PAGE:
Ever since his days as a boy Scout, Jamie Huntsman has loved mountain climbing. As a kid in Vermont he would go into rugged Smugglers Notch, scampering up the cliffs with a clothesline hitched to his belt loop. His parents eventually yielded to his unusual passion and gave him a climbing rope on the condition that he take lessons.
In high school in Montpelier, Huntsman, who was also a cross-country ski racer, went out to bag peaks, using snowshoes and crampons, in Vermont's Green Mountains and the Presidential Range in New Hampshire. While attending the University of Rhode Island, he made weekend forays to climbing sites in the Northeast, but during his junior year, in 1975, he decided he would rather scale mountains than academic heights. He left college and headed for the Rockies. Eventually, he made his way back to Vermont, where he now works in a sports-equipment shop and enjoys the outdoor life.
Last winter Huntsman's passion for climbing put him, at the age of 36, in a gully high on New Hampshire's Mount Washington—and in the path of one of climbing's worst nightmares. As he was scaling ice near the top of Huntington Ravine on Feb. 24, an avalanche knocked him off his perch. The fall was terrifying, and his survival ranks among the most miraculous in mountain-climbing annals.
Sliding, tumbling and in free fall, Huntsman plunged 1,400 feet, a distance greater than the height of the Empire State Building. In the seeming eternity before he landed, he endured, he says, a singular out-of-body experience in which he calmly observed himself plummeting down the ravine. Against all odds, he came through this deadly Cuisinart of rock and ice alive, albeit with a banged-up right shoulder, a smashed pubic bone, deep puncture wounds and a body so black-and-blue that it looked as if it had been used as a punching bag.
December 9, 1991
His good friend and partner on the climbing rope, Tom Smith, who was 41, also fell, and was killed. A Massachusetts native who worked with Huntsman, Smith was an experienced rock climber and an accomplished athlete who was at one time a nationally ranked bike racer. Smith's was the 106th name added to the plaque atop the mountain that sadly commemorates those who have lost their lives on Mount Washington, the Northeast's highest—6,288 feet—and most dangerous peak.
How Huntsman cheated the mountain is both a puzzle and a marvel. "I guess it's one of those mysteries that you just say, for lack of anything else, that it's an act of God," says the tall, sturdy Huntsman, who is married and has a four-year-old son. "I've spent a lot of time wondering why me, not Tom. Why didn't I hit the rock he hit?" So far Huntsman has not been able to find the answers, though he understands that the experience and the loss of his friend have forever changed his life. "I've been through something, but I can't put my finger on what it is," he says.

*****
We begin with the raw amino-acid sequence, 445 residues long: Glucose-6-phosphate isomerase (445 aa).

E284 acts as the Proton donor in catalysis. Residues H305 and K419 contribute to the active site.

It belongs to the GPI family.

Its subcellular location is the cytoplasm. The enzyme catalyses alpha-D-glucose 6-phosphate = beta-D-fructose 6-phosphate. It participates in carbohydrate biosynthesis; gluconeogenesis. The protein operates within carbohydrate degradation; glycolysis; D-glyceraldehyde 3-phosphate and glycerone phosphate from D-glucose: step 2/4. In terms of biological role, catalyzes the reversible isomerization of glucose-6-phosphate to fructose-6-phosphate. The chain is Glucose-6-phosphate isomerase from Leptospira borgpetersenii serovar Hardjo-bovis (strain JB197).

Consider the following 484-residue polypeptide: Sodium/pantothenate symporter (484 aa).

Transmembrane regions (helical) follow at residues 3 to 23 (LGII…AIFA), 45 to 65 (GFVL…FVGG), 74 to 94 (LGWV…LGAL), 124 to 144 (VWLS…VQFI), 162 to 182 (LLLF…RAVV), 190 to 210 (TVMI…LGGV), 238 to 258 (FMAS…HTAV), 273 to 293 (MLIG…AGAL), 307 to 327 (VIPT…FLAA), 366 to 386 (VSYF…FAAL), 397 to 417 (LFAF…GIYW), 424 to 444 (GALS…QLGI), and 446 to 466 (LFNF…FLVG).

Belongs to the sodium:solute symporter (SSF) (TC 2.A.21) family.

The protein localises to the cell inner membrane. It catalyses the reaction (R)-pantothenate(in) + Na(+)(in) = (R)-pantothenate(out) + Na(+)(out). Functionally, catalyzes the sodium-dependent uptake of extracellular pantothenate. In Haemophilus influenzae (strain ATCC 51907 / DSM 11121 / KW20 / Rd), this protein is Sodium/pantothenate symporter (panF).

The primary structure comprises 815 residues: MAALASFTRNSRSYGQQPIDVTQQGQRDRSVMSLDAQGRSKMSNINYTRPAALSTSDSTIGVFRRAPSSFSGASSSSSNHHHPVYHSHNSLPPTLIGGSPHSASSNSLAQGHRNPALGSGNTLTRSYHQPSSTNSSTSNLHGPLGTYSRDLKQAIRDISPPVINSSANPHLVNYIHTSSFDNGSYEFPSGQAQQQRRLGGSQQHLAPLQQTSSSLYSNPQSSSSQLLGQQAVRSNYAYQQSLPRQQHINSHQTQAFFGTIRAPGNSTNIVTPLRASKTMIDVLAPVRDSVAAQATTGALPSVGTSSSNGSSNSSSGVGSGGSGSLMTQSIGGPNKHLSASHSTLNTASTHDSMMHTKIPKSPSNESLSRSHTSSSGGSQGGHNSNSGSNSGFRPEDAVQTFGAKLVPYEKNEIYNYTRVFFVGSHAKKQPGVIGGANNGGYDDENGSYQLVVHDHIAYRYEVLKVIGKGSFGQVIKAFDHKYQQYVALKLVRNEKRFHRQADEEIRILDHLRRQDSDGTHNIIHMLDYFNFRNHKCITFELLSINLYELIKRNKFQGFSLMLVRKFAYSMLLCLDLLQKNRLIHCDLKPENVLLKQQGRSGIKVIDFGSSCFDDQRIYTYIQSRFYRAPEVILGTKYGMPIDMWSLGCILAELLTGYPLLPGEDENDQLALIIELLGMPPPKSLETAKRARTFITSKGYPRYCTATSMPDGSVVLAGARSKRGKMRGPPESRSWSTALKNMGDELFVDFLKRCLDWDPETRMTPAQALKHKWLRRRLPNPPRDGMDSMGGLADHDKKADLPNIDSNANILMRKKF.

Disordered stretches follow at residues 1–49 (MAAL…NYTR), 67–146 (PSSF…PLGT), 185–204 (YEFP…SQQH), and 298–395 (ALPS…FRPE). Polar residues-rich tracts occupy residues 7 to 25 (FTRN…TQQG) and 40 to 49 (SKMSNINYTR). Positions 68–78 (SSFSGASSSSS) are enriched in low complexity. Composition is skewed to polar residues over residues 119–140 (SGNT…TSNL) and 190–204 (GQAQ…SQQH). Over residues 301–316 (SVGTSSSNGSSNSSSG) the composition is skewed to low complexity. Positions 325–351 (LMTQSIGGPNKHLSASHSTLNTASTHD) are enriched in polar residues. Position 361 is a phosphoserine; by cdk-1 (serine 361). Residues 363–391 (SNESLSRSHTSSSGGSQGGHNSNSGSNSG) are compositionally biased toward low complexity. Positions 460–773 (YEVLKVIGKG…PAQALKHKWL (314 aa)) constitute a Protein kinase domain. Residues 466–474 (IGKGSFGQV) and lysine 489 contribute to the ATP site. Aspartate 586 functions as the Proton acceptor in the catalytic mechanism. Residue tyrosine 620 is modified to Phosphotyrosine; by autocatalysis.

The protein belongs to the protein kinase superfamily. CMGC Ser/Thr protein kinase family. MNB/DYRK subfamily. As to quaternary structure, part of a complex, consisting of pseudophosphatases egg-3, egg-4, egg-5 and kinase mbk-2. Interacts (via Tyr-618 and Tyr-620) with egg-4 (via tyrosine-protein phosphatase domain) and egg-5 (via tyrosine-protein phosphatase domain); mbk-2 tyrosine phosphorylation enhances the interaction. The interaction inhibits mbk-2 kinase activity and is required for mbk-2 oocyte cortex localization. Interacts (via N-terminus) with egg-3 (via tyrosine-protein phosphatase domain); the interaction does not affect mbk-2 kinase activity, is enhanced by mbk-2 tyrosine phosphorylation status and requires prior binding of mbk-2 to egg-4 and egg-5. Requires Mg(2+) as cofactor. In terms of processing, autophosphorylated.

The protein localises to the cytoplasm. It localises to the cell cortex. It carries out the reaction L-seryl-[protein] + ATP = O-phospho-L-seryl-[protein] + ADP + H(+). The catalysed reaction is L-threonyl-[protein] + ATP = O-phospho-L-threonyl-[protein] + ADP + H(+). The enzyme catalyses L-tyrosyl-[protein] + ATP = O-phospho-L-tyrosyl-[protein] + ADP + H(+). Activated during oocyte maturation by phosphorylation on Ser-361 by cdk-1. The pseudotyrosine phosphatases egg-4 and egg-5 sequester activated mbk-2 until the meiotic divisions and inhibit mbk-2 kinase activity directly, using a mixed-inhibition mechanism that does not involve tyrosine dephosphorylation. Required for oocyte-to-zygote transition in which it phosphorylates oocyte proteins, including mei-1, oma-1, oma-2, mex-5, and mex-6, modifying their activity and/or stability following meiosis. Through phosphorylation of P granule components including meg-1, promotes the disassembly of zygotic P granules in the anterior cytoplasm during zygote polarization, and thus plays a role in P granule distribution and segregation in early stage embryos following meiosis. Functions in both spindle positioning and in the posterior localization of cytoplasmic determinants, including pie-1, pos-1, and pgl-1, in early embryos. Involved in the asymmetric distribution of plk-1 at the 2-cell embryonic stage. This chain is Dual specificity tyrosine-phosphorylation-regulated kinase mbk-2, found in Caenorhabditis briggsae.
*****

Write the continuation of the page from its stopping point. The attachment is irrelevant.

Had Huntsman and Smith been the kind of people who believe in omens, they might have thought twice about continuing their climb up the ice on that Sunday. On their first pitch, using 150 feet of rope, Huntsman heard a noise and looked to his right. What he saw was another ice climber shooting down an adjacent gully, tumbling like a rag doll, end over end, toward the base of the ravine. He later learned from rescue personnel that the climber had just started up when he lunged to catch a mitten and lost his grip. He ended up with a broken wrist and internal injuries.
But neither Huntsman nor Smith, nor the other two men who had made the trip with them, all competent and well-equipped climbers, had an inkling of what the day had in store for them. The other two climbers were Roger Hirt, a Volvo mechanic from Barre, Vt., and an accomplished climber who had done routes all over the Alps and North America, and Jack Pickett, a Stowe, Vt., chef and avid mountaineer who had made many trips up Mount Washington.
They got up at 4 a.m. that day to make the two-hour drive from Vermont to Pinkham Notch and the trailhead to Huntington Ravine, one of a handful of prime ice-climbing sites in the Northeast. The ravine has five major gullies filled with ice and snow that lead to the summit shoulder of the peak. The appeal of the ravine goes beyond its merits as a place to hone climbing technique. Huntington, an impressive semicircle of steep rock and tenuous vegetation that lies north of the more famous Tuckerman Ravine, has a grandeur that makes it a shrine for adventurous souls who like to scale rock and ice in winter's solitude.
"It's a beautiful place. It's as close to the Alps as you can get in the Northeast," says Hirt.
While avalanches are common on Mount Washington, the danger that February day was not rated high, and the sky was brilliantly clear as the four climbers slogged through snow to the base of the ravine. But by 8:30 a.m., when they passed Harvard Cabin, where climbing parties bunk overnight, clouds had begun to blow in and the wind was picking up.
The group decided to climb Odell's Gully, on the southern end of the ravine. The four climbers cramponed up the steep, fan-shaped slope of fractured rocks and snow-covered scrub brush that led into the narrow entrance of Odell's, framed on the right by a slabbed spire called Pinnacle Buttress. There they broke into two teams to keep from knocking ice down on each other. Hirt and Pickett headed up a steeper route on the right, while Smith and Huntsman decided they would be more comfortable taking an easier route in the center that had less ice and involved less technical climbing.
Huntsman led the first pitch up a big ice bulge near the bottom, laboriously putting in ice screws and securing the rope and then belaying Smith up from below. Smith led the second pitch, and then they took a snack break, because Huntsman was feeling weak. Smith then led up the broadening gully. Progress was slower than expected, and Huntsman says they grew concerned about the deteriorating weather and the snow that had begun to fall. They talked about crossing over through a cut in the gully to take the steeper route of the other two climbers but decided against the move, figuring it wouldn't be any faster.